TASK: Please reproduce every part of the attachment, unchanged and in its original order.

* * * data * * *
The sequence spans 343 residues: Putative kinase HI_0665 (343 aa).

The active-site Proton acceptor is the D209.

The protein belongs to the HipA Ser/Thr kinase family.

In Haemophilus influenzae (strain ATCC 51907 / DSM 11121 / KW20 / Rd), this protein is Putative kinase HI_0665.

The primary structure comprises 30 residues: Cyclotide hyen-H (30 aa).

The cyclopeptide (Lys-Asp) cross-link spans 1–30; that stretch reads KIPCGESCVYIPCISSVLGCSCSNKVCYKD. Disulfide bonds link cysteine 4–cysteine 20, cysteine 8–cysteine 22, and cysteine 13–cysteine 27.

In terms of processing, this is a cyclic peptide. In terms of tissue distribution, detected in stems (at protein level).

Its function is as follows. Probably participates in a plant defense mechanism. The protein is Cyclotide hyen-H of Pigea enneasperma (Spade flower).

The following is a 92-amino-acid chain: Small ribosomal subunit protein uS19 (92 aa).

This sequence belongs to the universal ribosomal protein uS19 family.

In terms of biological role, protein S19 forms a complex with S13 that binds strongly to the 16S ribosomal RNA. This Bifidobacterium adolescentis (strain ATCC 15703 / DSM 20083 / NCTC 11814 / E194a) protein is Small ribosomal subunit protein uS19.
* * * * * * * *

The sequence spans 343 residues: Putative kinase HI_0665 (343 aa).

The active-site Proton acceptor is the D209.

The protein belongs to the HipA Ser/Thr kinase family.

In Haemophilus influenzae (strain ATCC 51907 / DSM 11121 / KW20 / Rd), this protein is Putative kinase HI_0665.

The primary structure comprises 30 residues: Cyclotide hyen-H (30 aa).

The cyclopeptide (Lys-Asp) cross-link spans 1–30; that stretch reads KIPCGESCVYIPCISSVLGCSCSNKVCYKD. Disulfide bonds link cysteine 4–cysteine 20, cysteine 8–cysteine 22, and cysteine 13–cysteine 27.

In terms of processing, this is a cyclic peptide. In terms of tissue distribution, detected in stems (at protein level).

Its function is as follows. Probably participates in a plant defense mechanism. The protein is Cyclotide hyen-H of Pigea enneasperma (Spade flower).

The following is a 92-amino-acid chain: Small ribosomal subunit protein uS19 (92 aa).

This sequence belongs to the universal ribosomal protein uS19 family.

In terms of biological role, protein S19 forms a complex with S13 that binds strongly to the 16S ribosomal RNA. This Bifidobacterium adolescentis (strain ATCC 15703 / DSM 20083 / NCTC 11814 / E194a) protein is Small ribosomal subunit protein uS19.